Every one of us has at least one chapter in our life story we wouldn’t have included. We usually edit those parts out if we can get away with it. We share the honorable parts; we hide the shameful parts of ourselves.
Recently, at a women’s event, I shared my whole story, minus the editing. Also, I’m a pastor’s wife. Of course, this doesn’t really mean anything except that I’m a sinner, too, just like anyone else, but with expectations.
It wasn’t easy — there was sweat; there was vulnerability, but I walked away from the podium just a little bit freer on the inside.
It was scary; it was hard; it was good.
Here are three things I’ve learned about vulnerability:
1. The chapters we edit out are the ones that connect us to others in important ways. When we own the darker parts of ourselves, we are astonished to discover fellow strugglers on this weary way in a broken world full of sin, selfishness and Satan. The weaknesses are the parts we love to hide, but the weaknesses are the sources of grace. As believers, we believe that nothing is wasted and nothing in our lives can separate us from Christ. God uses the dark parts of our stories to shape us, hollow us out to hold more grace. Paul wrote, “My grace is sufficient for you, for my power is made perfect in weakness. Therefore I will boast all the more gladly about my weaknesses, so that Christ’s power may rest on me” (2 Cor. 12:9-10).
2. To be fully known is to be fully loved. I’m not suggesting we all share our difficult chapters with rooms full of people, but I am suggesting we share them with someone. Preferably a trusted someone, someone safe to receive it. If we are to be rooted and grounded in love, we also need to be known and seen for who we are, the strengths and weaknesses. We know and believe that God sees us, loves us, forgives us, but we also need to be loved by the body of Christ, tangible, physical, balm to our human need for connection. (If your story includes any sexual content, it’s best to share female-to-female and male-to-male. Due to the shame surrounding sexual sin, it’s very important to share it with someone safe.)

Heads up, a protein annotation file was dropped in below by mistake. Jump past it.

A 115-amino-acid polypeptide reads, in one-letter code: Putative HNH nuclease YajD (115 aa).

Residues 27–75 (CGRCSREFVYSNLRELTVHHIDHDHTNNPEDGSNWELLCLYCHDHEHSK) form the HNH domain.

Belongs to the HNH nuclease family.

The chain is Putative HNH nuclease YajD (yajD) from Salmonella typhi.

3. People prefer vulnerability to perfection. Often we want to appear as though we are strong and have it all together, but this is not necessarily what others want from us. There is a time and a season for everything, and sometimes, others just want to know they aren’t alone. If we’re strong, it will be evident, but our weaknesses are often secrets no one would guess, and we like it that way. But the Bible reminds us to comfort others with the comfort we ourselves have received. We could help others close their own dark chapters by sharing what we’ve lived and learned—if only to say “You WILL live through this. You WILL smile and laugh again one day.”
Each of has our own story, and when we own all the parts of our story, we own the unique shape of our own soul, crafted by God Himself. Each life is a book with many chapters, and God and I are still writing my story. I can own the shame, the honor, the dark chapters and the bright ones, because none of these define me. My identity is secure in Christ.
After many months of dwelling on these truths, I felt God calling me to share my full testimony, to step out and stand on the waters of truth. Though the waves crash, though my palms sweat, Christ in me is the hope of glory. Because of Him, I can be vulnerable, I can be loved, and I can be flawed and human and imperfect.